The quickest way to fall out of a hammock is by getting in feet or headfirst. Unless you are trying to entertain your friends or end your camping trip with a visit to the local urgent care center, get in by sitting down. Face slightly away from the hammock and take hold of the front edge with one hand. With the other hand, smooth out the fabric to create a landing spot. Then sit down, rotate your body just diagonal of being in line with the hammock and lift your feet in. The diagonal lie will create a flatter feel than if you hang directly in line with the hammock.

Sleeping in a hammock

The first night is the hardest, but it gets easier, and the very minor struggles at the beginning are more than made up for by the increased comfort and decreased pack weight you’ll enjoy because of the investment. Airflow around the hammock keeps you comfortable when it’s hot outside, but you’ll need extra insulation, like a sleeping pad or underquilt, underneath your sleeping bag when the temperature drops.

If you find that the back of your knees ache after lying in a hammock for a few hours, lie in a figure-four position, with one foot under the knee of the opposite leg, or stuff clothing beneath your knees to keep them from hyperextending.

There’s a lot to learn when you start hammocking, but it all comes quite naturally and over time these skills will become second nature to you. I predict that hammocking is going to explode in this country, and that in two to five years this article will be obsolete, as hammocks will be nearly as common as sleeping bags.

Our Top Hammock Picks

Not sure how to begin picking out a hammock? Here are our favorites to get you started. But what’s better than buying your first hammock? Winning it! Eagles Nest Outfitters and Outdoor Sports Guide are teaming up to give away their Double Nest Hammock and Atlas Strap set to a lucky reader. To enter, visit our blog at before September 1, 2013.

ENO OneLink

ENO OneLink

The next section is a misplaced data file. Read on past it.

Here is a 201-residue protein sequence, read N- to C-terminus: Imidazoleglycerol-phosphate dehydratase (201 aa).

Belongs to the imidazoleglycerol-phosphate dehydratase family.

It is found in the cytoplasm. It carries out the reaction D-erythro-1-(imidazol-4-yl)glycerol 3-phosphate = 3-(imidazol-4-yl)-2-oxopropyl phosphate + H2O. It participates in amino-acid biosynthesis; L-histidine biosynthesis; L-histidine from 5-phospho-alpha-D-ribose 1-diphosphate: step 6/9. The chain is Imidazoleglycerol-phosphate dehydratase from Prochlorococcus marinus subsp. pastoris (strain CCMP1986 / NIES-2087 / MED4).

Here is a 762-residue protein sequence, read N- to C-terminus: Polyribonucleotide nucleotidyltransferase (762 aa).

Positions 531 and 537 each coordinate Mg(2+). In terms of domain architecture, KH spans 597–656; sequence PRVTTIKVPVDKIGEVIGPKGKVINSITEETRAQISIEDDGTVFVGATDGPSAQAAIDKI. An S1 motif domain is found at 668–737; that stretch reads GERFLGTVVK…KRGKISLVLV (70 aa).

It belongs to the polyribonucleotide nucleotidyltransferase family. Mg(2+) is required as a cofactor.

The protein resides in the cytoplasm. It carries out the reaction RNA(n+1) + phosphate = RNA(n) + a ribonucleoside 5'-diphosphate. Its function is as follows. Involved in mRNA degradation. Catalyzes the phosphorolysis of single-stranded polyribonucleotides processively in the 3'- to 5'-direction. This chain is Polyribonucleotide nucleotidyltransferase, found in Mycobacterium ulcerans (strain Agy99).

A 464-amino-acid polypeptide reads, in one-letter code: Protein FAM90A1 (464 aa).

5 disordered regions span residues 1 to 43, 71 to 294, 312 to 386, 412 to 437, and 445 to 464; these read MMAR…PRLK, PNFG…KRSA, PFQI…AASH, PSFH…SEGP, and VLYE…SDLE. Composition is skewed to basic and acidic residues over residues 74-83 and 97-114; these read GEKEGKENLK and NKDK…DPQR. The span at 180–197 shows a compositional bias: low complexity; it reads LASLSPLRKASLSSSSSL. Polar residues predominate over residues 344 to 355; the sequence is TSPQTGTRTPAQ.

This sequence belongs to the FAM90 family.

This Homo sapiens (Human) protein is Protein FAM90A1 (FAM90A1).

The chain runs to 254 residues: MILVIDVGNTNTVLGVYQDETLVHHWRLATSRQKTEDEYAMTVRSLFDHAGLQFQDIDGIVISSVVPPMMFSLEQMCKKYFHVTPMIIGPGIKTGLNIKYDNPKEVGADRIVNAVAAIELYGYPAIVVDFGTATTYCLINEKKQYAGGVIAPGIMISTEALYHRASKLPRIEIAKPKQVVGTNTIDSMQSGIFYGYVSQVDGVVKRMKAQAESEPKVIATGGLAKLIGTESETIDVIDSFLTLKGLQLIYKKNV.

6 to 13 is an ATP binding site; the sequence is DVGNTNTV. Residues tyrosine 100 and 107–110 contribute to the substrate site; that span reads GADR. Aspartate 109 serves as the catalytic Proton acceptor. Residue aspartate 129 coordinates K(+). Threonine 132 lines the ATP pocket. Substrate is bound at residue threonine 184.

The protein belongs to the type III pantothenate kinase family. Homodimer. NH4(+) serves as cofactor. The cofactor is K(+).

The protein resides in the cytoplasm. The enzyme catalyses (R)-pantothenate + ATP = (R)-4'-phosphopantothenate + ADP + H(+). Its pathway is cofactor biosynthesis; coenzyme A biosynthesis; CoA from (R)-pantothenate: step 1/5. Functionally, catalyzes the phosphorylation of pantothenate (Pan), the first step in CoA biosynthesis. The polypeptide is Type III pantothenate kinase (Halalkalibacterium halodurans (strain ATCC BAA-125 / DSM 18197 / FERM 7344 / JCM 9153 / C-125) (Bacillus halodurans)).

The OneLink from Eagle Nest Outfitters is an all-in-one solution. Although it’s a little heavier than some hammock systems, the separate components provide a great deal of flexibility, so you only pack what you need. $220


Hennessy Explorer Ultralight Asym Zip

Hennessy Explorer Ultralight Asym Zip

An integrated bug net and ridgeline, combined with the asymmetric cut and durable, yet lightweight, construction make the Explorer a hammocker’s dream. Set-up takes a bit of practice, but helpful online videos make it easy. Tarp doesn’t require separate suspension. $270


Grand Trunk Air Bivy Extreme Shelter

Grand Trunk Air Bivy Extreme Shelter

The best value of all hammocks in this review. One hundred fifty dollars gets you a complete hammock system, albeit with a slightly narrower hammock. But the integrated bug net and enormous tarp make it a pretty great shelter. Set-up isn’t quite as elegant as other systems, but you can’t beat the price. $150


Warbonnet Blackbird XLC Double 1.1 with MamaJamba Tarp

Warbonnet Blackbird XLC Double 1.1 with MamaJamba Tarp

My favorite of the bunch. This system has it all: an assymetrically cut hammock with integrated ridgeline and bug net (removable or substitutable), customizable suspension system, and a massive (but superlight) tarp. The tarp requires its own suspension, but you can easily make it yourself. $285


Why? There are almost too many benefits to list. Greater comfort, lower pack weights, easier packing, and leave-no-trace advantages, just to name a few. So hop on board now. In a few years you’ll be able to say that you were hangin’ before hangin’ was cool.



About Author

Aaron Lovell lives in Tooele, Utah, and studied journalism at the University of Oklahoma. He hates fishing, loves ballet, and spends his free time helping his wife coax their four children along on hikes they're not old enough for. Twitter: @aarontlovell